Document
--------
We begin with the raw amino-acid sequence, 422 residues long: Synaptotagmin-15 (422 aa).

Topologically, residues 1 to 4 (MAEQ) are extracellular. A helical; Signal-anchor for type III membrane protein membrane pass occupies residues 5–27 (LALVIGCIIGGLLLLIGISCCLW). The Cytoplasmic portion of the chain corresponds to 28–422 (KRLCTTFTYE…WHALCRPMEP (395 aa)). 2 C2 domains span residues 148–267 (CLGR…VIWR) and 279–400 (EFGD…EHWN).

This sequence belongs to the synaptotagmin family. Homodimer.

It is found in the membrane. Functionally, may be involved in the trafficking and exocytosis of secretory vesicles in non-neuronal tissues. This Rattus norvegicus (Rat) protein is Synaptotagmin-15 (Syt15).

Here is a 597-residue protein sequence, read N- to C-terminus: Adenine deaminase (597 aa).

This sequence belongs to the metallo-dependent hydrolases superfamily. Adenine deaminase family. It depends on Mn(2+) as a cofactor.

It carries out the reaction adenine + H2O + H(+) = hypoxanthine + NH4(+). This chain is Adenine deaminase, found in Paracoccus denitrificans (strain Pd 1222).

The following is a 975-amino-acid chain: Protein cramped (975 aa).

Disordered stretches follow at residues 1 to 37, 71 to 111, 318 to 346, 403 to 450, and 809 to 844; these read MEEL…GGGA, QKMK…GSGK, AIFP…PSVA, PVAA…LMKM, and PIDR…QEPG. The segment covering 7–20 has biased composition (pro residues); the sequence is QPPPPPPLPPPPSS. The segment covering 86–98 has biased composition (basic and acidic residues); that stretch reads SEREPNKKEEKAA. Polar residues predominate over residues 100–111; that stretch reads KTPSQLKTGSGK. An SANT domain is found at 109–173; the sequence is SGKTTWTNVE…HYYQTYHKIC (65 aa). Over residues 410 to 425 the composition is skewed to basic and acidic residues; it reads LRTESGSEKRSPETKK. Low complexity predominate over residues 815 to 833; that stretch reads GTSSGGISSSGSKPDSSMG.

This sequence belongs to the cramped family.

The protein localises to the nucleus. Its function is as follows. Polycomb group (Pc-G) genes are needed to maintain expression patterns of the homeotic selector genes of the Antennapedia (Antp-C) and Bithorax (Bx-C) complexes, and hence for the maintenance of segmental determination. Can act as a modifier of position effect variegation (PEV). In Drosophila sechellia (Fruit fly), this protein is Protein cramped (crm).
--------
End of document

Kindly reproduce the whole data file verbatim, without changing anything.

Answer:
We begin with the raw amino-acid sequence, 422 residues long: Synaptotagmin-15 (422 aa).

Topologically, residues 1 to 4 (MAEQ) are extracellular. A helical; Signal-anchor for type III membrane protein membrane pass occupies residues 5–27 (LALVIGCIIGGLLLLIGISCCLW). The Cytoplasmic portion of the chain corresponds to 28–422 (KRLCTTFTYE…WHALCRPMEP (395 aa)). 2 C2 domains span residues 148–267 (CLGR…VIWR) and 279–400 (EFGD…EHWN).

This sequence belongs to the synaptotagmin family. Homodimer.

It is found in the membrane. Functionally, may be involved in the trafficking and exocytosis of secretory vesicles in non-neuronal tissues. This Rattus norvegicus (Rat) protein is Synaptotagmin-15 (Syt15).

Here is a 597-residue protein sequence, read N- to C-terminus: Adenine deaminase (597 aa).

This sequence belongs to the metallo-dependent hydrolases superfamily. Adenine deaminase family. It depends on Mn(2+) as a cofactor.

It carries out the reaction adenine + H2O + H(+) = hypoxanthine + NH4(+). This chain is Adenine deaminase, found in Paracoccus denitrificans (strain Pd 1222).

The following is a 975-amino-acid chain: Protein cramped (975 aa).

Disordered stretches follow at residues 1 to 37, 71 to 111, 318 to 346, 403 to 450, and 809 to 844; these read MEEL…GGGA, QKMK…GSGK, AIFP…PSVA, PVAA…LMKM, and PIDR…QEPG. The segment covering 7–20 has biased composition (pro residues); the sequence is QPPPPPPLPPPPSS. The segment covering 86–98 has biased composition (basic and acidic residues); that stretch reads SEREPNKKEEKAA. Polar residues predominate over residues 100–111; that stretch reads KTPSQLKTGSGK. An SANT domain is found at 109–173; the sequence is SGKTTWTNVE…HYYQTYHKIC (65 aa). Over residues 410 to 425 the composition is skewed to basic and acidic residues; it reads LRTESGSEKRSPETKK. Low complexity predominate over residues 815 to 833; that stretch reads GTSSGGISSSGSKPDSSMG.

This sequence belongs to the cramped family.

The protein localises to the nucleus. Its function is as follows. Polycomb group (Pc-G) genes are needed to maintain expression patterns of the homeotic selector genes of the Antennapedia (Antp-C) and Bithorax (Bx-C) complexes, and hence for the maintenance of segmental determination. Can act as a modifier of position effect variegation (PEV). In Drosophila sechellia (Fruit fly), this protein is Protein cramped (crm).